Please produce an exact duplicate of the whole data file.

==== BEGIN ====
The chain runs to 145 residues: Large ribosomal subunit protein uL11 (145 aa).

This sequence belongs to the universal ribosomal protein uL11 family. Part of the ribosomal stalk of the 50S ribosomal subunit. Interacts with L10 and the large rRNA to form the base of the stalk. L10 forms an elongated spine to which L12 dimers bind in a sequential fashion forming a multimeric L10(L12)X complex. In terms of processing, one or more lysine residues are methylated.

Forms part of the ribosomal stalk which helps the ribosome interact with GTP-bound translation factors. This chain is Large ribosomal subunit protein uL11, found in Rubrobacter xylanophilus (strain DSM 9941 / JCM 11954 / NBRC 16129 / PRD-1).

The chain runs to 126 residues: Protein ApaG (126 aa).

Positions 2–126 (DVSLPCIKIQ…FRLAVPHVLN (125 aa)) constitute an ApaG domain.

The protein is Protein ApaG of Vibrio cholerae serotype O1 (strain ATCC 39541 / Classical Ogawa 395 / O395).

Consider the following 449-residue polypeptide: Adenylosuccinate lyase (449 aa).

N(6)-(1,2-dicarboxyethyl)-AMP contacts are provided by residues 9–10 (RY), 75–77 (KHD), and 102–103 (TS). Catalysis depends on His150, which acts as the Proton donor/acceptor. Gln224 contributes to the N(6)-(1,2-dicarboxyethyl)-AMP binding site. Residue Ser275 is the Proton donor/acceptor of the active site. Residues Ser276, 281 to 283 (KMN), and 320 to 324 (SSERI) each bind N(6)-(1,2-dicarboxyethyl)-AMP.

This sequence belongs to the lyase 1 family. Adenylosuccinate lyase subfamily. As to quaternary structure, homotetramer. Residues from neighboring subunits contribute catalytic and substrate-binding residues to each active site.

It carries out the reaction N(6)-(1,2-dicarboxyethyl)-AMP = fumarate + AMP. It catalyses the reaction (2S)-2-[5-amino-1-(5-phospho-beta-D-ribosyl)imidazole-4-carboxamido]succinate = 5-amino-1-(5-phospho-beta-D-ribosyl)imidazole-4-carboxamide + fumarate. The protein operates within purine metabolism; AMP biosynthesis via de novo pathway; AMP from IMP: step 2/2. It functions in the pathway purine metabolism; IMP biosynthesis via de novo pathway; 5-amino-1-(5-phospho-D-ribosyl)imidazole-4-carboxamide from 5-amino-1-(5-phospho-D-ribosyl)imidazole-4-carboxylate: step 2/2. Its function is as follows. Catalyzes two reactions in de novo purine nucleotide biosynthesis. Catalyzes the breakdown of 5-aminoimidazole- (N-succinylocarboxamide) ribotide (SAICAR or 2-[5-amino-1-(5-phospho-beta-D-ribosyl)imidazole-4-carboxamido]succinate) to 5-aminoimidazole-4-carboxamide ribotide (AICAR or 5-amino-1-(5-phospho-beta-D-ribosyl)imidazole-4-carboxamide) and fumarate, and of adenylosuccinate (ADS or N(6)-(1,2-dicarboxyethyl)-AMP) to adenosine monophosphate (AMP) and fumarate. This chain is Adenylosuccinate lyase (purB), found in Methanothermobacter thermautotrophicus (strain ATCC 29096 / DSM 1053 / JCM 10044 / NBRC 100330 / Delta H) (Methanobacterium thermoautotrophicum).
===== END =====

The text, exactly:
The chain runs to 145 residues: Large ribosomal subunit protein uL11 (145 aa).

This sequence belongs to the universal ribosomal protein uL11 family. Part of the ribosomal stalk of the 50S ribosomal subunit. Interacts with L10 and the large rRNA to form the base of the stalk. L10 forms an elongated spine to which L12 dimers bind in a sequential fashion forming a multimeric L10(L12)X complex. In terms of processing, one or more lysine residues are methylated.

Forms part of the ribosomal stalk which helps the ribosome interact with GTP-bound translation factors. This chain is Large ribosomal subunit protein uL11, found in Rubrobacter xylanophilus (strain DSM 9941 / JCM 11954 / NBRC 16129 / PRD-1).

The chain runs to 126 residues: Protein ApaG (126 aa).

Positions 2–126 (DVSLPCIKIQ…FRLAVPHVLN (125 aa)) constitute an ApaG domain.

The protein is Protein ApaG of Vibrio cholerae serotype O1 (strain ATCC 39541 / Classical Ogawa 395 / O395).

Consider the following 449-residue polypeptide: Adenylosuccinate lyase (449 aa).

N(6)-(1,2-dicarboxyethyl)-AMP contacts are provided by residues 9–10 (RY), 75–77 (KHD), and 102–103 (TS). Catalysis depends on His150, which acts as the Proton donor/acceptor. Gln224 contributes to the N(6)-(1,2-dicarboxyethyl)-AMP binding site. Residue Ser275 is the Proton donor/acceptor of the active site. Residues Ser276, 281 to 283 (KMN), and 320 to 324 (SSERI) each bind N(6)-(1,2-dicarboxyethyl)-AMP.

This sequence belongs to the lyase 1 family. Adenylosuccinate lyase subfamily. As to quaternary structure, homotetramer. Residues from neighboring subunits contribute catalytic and substrate-binding residues to each active site.

It carries out the reaction N(6)-(1,2-dicarboxyethyl)-AMP = fumarate + AMP. It catalyses the reaction (2S)-2-[5-amino-1-(5-phospho-beta-D-ribosyl)imidazole-4-carboxamido]succinate = 5-amino-1-(5-phospho-beta-D-ribosyl)imidazole-4-carboxamide + fumarate. The protein operates within purine metabolism; AMP biosynthesis via de novo pathway; AMP from IMP: step 2/2. It functions in the pathway purine metabolism; IMP biosynthesis via de novo pathway; 5-amino-1-(5-phospho-D-ribosyl)imidazole-4-carboxamide from 5-amino-1-(5-phospho-D-ribosyl)imidazole-4-carboxylate: step 2/2. Its function is as follows. Catalyzes two reactions in de novo purine nucleotide biosynthesis. Catalyzes the breakdown of 5-aminoimidazole- (N-succinylocarboxamide) ribotide (SAICAR or 2-[5-amino-1-(5-phospho-beta-D-ribosyl)imidazole-4-carboxamido]succinate) to 5-aminoimidazole-4-carboxamide ribotide (AICAR or 5-amino-1-(5-phospho-beta-D-ribosyl)imidazole-4-carboxamide) and fumarate, and of adenylosuccinate (ADS or N(6)-(1,2-dicarboxyethyl)-AMP) to adenosine monophosphate (AMP) and fumarate. This chain is Adenylosuccinate lyase (purB), found in Methanothermobacter thermautotrophicus (strain ATCC 29096 / DSM 1053 / JCM 10044 / NBRC 100330 / Delta H) (Methanobacterium thermoautotrophicum).